As the U.S. remains under the threat of the COVID-19 public health emergency, health care providers across the country have been investigating new ways of caring for their patients amidst quarantines and social distancing protocols. Patients, especially if they are older or have other risk factors for adverse effects of COVID-19, may feel more comfortable with telehealth appointments, leaving providers to adapt their workflows to accommodate teledermatology and/or in-office visits.
Preparing Your Office and Staff for Teledermatology Appointments
Once a provider decides to offer teledermatology appointments, preparation is key. This can include choosing a teledermatology modality, as well as establishing procedures for scheduling patients, documenting and e-prescribing, and patient billing. Modalities of telehealth include direct to patient (i.e., live synchronous audio and video), store-and-forward photos, audio (telephone)-only, and e-consults.
When preparing for teledermatology appointments, providers should research what modality and platform works best for their clinic and patients, considering available devices and ease-of-use for patients, staff, and the provider. “When deciding if teledermatology is appropriate for your office, providers should also consider if their patients have access to computers or mobile devices, and if they are familiar with how to use the camera on their devices,” says Abby Van Voorhees, M.D., who is the Chair of Dermatology at the Eastern Virginia Medical School and previous chair of NPF’s Medical Board.
Providers may also want to consider having patients send in photos of their area of concern before the appointment. While video calling may allow for better counseling and/or higher reimbursement, photos can provide more detail regarding the area being examined. Some HIPAA-compliant modalities even allow for secure chat/messaging prior to the appointment, benefitting both patients and provider.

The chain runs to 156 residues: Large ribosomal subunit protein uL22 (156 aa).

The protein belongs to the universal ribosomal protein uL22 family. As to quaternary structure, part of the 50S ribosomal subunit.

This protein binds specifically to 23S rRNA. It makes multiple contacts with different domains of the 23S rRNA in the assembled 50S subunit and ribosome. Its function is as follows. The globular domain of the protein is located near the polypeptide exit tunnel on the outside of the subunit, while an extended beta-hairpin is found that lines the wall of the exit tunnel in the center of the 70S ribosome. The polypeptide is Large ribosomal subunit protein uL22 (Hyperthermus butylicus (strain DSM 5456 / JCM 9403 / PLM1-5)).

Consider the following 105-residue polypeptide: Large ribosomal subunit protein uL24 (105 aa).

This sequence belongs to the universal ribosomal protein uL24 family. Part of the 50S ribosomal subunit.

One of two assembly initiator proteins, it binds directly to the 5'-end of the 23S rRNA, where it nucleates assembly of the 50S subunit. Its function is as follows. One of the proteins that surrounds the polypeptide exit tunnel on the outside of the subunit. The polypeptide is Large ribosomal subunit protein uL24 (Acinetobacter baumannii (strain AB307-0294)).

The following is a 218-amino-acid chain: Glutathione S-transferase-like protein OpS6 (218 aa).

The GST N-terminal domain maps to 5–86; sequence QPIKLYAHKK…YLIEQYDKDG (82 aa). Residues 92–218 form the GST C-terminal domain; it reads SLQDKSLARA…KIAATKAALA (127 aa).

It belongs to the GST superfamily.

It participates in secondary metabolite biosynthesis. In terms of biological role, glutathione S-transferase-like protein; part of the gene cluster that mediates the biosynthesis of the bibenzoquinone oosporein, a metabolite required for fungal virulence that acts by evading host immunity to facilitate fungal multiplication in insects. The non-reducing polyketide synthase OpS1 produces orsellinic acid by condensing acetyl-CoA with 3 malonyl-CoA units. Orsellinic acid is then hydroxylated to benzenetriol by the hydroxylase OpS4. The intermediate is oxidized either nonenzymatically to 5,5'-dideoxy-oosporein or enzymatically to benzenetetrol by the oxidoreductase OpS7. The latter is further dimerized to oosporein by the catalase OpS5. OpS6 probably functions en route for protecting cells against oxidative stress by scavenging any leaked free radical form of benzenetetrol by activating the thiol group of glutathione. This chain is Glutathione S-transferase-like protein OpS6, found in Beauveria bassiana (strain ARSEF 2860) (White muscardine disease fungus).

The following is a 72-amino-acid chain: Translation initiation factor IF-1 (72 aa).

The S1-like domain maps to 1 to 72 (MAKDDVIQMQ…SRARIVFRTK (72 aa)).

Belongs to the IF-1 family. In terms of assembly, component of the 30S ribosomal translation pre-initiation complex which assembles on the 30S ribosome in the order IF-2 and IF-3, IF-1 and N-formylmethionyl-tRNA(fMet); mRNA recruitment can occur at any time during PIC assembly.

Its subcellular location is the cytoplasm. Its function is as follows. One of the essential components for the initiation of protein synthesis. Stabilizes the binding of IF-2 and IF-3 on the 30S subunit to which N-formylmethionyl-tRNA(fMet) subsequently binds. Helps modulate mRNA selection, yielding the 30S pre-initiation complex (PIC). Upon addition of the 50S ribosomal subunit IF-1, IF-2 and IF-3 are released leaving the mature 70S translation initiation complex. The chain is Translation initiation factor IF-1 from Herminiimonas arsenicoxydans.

However, not all appointments types are best suited for teledermatology. “In-person visits are a better option for patients who are new to the provider or are experiencing flares, or have involvement in sensitive areas such as genitals, scalp, or back,” says Dr. Van Voorhees. Discussing what types of appointments and whether blocks of time should be reserved for teledermatology appointments can help staff members adapt to this new workflow.
Incorporating a new workflow isn’t without challenges. When we spoke with George Han, M.D., Ph.D., System Medical Director for Dermatology and Chief of Teledermatology at the Icahn School of Medicine at Mount Sinai, he shared his thoughts on the challenges that accompany this practice evolution. “I think the biggest challenge is figuring out what platform(s) can work to help provide a seamless workflow integration into the practice's operations, including having an easy way for patients to send in photos of their condition and log in for the visit at the appointment time. The last thing we want to be doing is calling the patient to troubleshoot technical issues at the time of the visit, so finding a solution that is very straightforward from the patient perspective is critical. As with many things in life, communication is key!”
Changes in Teledermatology Billing during COVID-19
In general, most commercial carriers and Medicare are now covering telehealth during the COVID-19 pandemic, however, providers should still check with insurance carriers with which they participate individually. Additionally, HIPAA violations for telehealth platforms will not be enforced; however, using a HIPAA-compliant platform is still suggested (especially if providers might continue to offer the service in the future). The American Academy of Dermatology website offers a complete list of HIPAA-compliant modalities as well as a wealth of information regarding billing for telehealth in their Teledermatology Toolkit.
At the end of March 2020, the Centers for Medicare and Medicaid Services (CMS) released guidance regarding access to Medicare telehealth services. Some key changes included in this guidance include:
- New patients are eligible for telehealth appointments, with no prior in-person relationship necessary